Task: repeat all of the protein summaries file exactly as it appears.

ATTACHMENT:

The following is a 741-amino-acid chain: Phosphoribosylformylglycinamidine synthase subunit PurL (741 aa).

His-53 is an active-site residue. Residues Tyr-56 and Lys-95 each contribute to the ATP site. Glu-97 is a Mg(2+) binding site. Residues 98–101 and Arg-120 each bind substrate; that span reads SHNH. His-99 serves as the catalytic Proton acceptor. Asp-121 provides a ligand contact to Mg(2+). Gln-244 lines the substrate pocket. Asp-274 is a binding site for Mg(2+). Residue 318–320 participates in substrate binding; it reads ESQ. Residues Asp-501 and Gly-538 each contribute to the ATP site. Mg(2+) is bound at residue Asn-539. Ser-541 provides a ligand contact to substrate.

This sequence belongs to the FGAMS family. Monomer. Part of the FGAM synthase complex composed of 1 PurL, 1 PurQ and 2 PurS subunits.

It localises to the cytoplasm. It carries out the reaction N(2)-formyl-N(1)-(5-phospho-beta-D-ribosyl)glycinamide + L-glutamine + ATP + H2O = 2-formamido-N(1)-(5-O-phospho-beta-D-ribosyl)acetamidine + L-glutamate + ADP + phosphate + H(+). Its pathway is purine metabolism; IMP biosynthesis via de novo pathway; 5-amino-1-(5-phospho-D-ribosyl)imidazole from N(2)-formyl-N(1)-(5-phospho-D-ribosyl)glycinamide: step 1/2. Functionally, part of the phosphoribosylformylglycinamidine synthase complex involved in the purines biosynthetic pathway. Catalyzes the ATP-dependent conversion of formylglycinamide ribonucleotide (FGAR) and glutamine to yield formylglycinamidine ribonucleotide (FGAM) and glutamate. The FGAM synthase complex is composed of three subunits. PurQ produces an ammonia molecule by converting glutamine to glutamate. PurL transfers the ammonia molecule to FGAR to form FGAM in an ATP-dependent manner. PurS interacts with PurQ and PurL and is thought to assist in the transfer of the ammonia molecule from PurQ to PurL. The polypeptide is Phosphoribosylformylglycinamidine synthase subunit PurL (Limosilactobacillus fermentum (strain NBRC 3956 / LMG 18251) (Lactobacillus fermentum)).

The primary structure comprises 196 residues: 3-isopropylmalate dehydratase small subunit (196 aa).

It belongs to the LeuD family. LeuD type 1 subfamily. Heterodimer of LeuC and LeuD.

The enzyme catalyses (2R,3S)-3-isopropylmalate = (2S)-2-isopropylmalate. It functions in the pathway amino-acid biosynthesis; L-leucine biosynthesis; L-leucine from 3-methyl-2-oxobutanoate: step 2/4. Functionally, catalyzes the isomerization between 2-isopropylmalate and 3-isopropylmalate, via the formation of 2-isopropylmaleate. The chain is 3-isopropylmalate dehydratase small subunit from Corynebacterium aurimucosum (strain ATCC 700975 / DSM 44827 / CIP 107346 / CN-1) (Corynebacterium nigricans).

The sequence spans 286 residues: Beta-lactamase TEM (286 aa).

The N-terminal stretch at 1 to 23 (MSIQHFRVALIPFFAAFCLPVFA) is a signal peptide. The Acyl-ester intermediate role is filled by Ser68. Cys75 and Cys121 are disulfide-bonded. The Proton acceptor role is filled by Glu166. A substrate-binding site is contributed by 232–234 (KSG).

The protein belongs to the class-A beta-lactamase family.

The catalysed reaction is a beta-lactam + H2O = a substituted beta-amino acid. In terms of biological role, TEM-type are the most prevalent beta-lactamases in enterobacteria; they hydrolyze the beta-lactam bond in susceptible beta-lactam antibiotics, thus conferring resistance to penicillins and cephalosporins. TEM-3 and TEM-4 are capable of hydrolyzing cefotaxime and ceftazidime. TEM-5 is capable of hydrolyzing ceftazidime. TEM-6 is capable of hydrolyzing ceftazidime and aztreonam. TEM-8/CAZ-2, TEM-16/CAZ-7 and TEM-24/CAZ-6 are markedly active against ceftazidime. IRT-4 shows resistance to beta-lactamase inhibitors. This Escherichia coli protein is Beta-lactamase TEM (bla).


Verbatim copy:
The following is a 741-amino-acid chain: Phosphoribosylformylglycinamidine synthase subunit PurL (741 aa).

His-53 is an active-site residue. Residues Tyr-56 and Lys-95 each contribute to the ATP site. Glu-97 is a Mg(2+) binding site. Residues 98–101 and Arg-120 each bind substrate; that span reads SHNH. His-99 serves as the catalytic Proton acceptor. Asp-121 provides a ligand contact to Mg(2+). Gln-244 lines the substrate pocket. Asp-274 is a binding site for Mg(2+). Residue 318–320 participates in substrate binding; it reads ESQ. Residues Asp-501 and Gly-538 each contribute to the ATP site. Mg(2+) is bound at residue Asn-539. Ser-541 provides a ligand contact to substrate.

This sequence belongs to the FGAMS family. Monomer. Part of the FGAM synthase complex composed of 1 PurL, 1 PurQ and 2 PurS subunits.

It localises to the cytoplasm. It carries out the reaction N(2)-formyl-N(1)-(5-phospho-beta-D-ribosyl)glycinamide + L-glutamine + ATP + H2O = 2-formamido-N(1)-(5-O-phospho-beta-D-ribosyl)acetamidine + L-glutamate + ADP + phosphate + H(+). Its pathway is purine metabolism; IMP biosynthesis via de novo pathway; 5-amino-1-(5-phospho-D-ribosyl)imidazole from N(2)-formyl-N(1)-(5-phospho-D-ribosyl)glycinamide: step 1/2. Functionally, part of the phosphoribosylformylglycinamidine synthase complex involved in the purines biosynthetic pathway. Catalyzes the ATP-dependent conversion of formylglycinamide ribonucleotide (FGAR) and glutamine to yield formylglycinamidine ribonucleotide (FGAM) and glutamate. The FGAM synthase complex is composed of three subunits. PurQ produces an ammonia molecule by converting glutamine to glutamate. PurL transfers the ammonia molecule to FGAR to form FGAM in an ATP-dependent manner. PurS interacts with PurQ and PurL and is thought to assist in the transfer of the ammonia molecule from PurQ to PurL. The polypeptide is Phosphoribosylformylglycinamidine synthase subunit PurL (Limosilactobacillus fermentum (strain NBRC 3956 / LMG 18251) (Lactobacillus fermentum)).

The primary structure comprises 196 residues: 3-isopropylmalate dehydratase small subunit (196 aa).

It belongs to the LeuD family. LeuD type 1 subfamily. Heterodimer of LeuC and LeuD.

The enzyme catalyses (2R,3S)-3-isopropylmalate = (2S)-2-isopropylmalate. It functions in the pathway amino-acid biosynthesis; L-leucine biosynthesis; L-leucine from 3-methyl-2-oxobutanoate: step 2/4. Functionally, catalyzes the isomerization between 2-isopropylmalate and 3-isopropylmalate, via the formation of 2-isopropylmaleate. The chain is 3-isopropylmalate dehydratase small subunit from Corynebacterium aurimucosum (strain ATCC 700975 / DSM 44827 / CIP 107346 / CN-1) (Corynebacterium nigricans).

The sequence spans 286 residues: Beta-lactamase TEM (286 aa).

The N-terminal stretch at 1 to 23 (MSIQHFRVALIPFFAAFCLPVFA) is a signal peptide. The Acyl-ester intermediate role is filled by Ser68. Cys75 and Cys121 are disulfide-bonded. The Proton acceptor role is filled by Glu166. A substrate-binding site is contributed by 232–234 (KSG).

The protein belongs to the class-A beta-lactamase family.

The catalysed reaction is a beta-lactam + H2O = a substituted beta-amino acid. In terms of biological role, TEM-type are the most prevalent beta-lactamases in enterobacteria; they hydrolyze the beta-lactam bond in susceptible beta-lactam antibiotics, thus conferring resistance to penicillins and cephalosporins. TEM-3 and TEM-4 are capable of hydrolyzing cefotaxime and ceftazidime. TEM-5 is capable of hydrolyzing ceftazidime. TEM-6 is capable of hydrolyzing ceftazidime and aztreonam. TEM-8/CAZ-2, TEM-16/CAZ-7 and TEM-24/CAZ-6 are markedly active against ceftazidime. IRT-4 shows resistance to beta-lactamase inhibitors. This Escherichia coli protein is Beta-lactamase TEM (bla).